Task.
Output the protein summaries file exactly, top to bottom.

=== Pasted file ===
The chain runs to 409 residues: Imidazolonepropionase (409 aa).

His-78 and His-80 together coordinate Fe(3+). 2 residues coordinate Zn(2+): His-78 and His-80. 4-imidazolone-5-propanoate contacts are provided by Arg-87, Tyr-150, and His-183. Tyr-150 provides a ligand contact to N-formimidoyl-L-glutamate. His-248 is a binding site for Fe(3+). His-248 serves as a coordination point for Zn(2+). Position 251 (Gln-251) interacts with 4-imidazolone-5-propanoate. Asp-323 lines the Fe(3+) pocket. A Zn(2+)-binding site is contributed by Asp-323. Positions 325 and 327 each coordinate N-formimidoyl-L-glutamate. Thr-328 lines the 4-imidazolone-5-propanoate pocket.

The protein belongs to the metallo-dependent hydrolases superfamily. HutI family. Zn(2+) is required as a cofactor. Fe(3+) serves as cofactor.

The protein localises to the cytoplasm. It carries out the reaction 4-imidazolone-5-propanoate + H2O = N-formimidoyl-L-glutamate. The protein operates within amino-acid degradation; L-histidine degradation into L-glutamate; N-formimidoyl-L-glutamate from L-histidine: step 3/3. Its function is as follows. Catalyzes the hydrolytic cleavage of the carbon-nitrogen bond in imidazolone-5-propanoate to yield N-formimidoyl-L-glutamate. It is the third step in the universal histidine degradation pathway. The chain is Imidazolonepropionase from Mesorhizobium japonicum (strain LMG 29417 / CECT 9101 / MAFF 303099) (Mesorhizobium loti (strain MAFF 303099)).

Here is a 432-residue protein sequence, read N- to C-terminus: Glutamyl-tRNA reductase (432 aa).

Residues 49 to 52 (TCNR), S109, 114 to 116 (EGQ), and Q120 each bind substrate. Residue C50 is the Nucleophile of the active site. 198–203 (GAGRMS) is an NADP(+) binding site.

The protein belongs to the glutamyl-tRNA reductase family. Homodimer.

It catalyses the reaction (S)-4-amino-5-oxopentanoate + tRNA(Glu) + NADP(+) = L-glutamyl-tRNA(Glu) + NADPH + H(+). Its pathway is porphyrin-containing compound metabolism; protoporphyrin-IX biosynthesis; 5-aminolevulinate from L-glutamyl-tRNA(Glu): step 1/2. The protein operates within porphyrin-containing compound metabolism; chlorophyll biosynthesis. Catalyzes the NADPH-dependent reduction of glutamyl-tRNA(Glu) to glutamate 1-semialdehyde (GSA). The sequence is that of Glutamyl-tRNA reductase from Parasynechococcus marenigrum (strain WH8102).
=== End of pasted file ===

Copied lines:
The chain runs to 409 residues: Imidazolonepropionase (409 aa).

His-78 and His-80 together coordinate Fe(3+). 2 residues coordinate Zn(2+): His-78 and His-80. 4-imidazolone-5-propanoate contacts are provided by Arg-87, Tyr-150, and His-183. Tyr-150 provides a ligand contact to N-formimidoyl-L-glutamate. His-248 is a binding site for Fe(3+). His-248 serves as a coordination point for Zn(2+). Position 251 (Gln-251) interacts with 4-imidazolone-5-propanoate. Asp-323 lines the Fe(3+) pocket. A Zn(2+)-binding site is contributed by Asp-323. Positions 325 and 327 each coordinate N-formimidoyl-L-glutamate. Thr-328 lines the 4-imidazolone-5-propanoate pocket.

The protein belongs to the metallo-dependent hydrolases superfamily. HutI family. Zn(2+) is required as a cofactor. Fe(3+) serves as cofactor.

The protein localises to the cytoplasm. It carries out the reaction 4-imidazolone-5-propanoate + H2O = N-formimidoyl-L-glutamate. The protein operates within amino-acid degradation; L-histidine degradation into L-glutamate; N-formimidoyl-L-glutamate from L-histidine: step 3/3. Its function is as follows. Catalyzes the hydrolytic cleavage of the carbon-nitrogen bond in imidazolone-5-propanoate to yield N-formimidoyl-L-glutamate. It is the third step in the universal histidine degradation pathway. The chain is Imidazolonepropionase from Mesorhizobium japonicum (strain LMG 29417 / CECT 9101 / MAFF 303099) (Mesorhizobium loti (strain MAFF 303099)).

Here is a 432-residue protein sequence, read N- to C-terminus: Glutamyl-tRNA reductase (432 aa).

Residues 49 to 52 (TCNR), S109, 114 to 116 (EGQ), and Q120 each bind substrate. Residue C50 is the Nucleophile of the active site. 198–203 (GAGRMS) is an NADP(+) binding site.

The protein belongs to the glutamyl-tRNA reductase family. Homodimer.

It catalyses the reaction (S)-4-amino-5-oxopentanoate + tRNA(Glu) + NADP(+) = L-glutamyl-tRNA(Glu) + NADPH + H(+). Its pathway is porphyrin-containing compound metabolism; protoporphyrin-IX biosynthesis; 5-aminolevulinate from L-glutamyl-tRNA(Glu): step 1/2. The protein operates within porphyrin-containing compound metabolism; chlorophyll biosynthesis. Catalyzes the NADPH-dependent reduction of glutamyl-tRNA(Glu) to glutamate 1-semialdehyde (GSA). The sequence is that of Glutamyl-tRNA reductase from Parasynechococcus marenigrum (strain WH8102).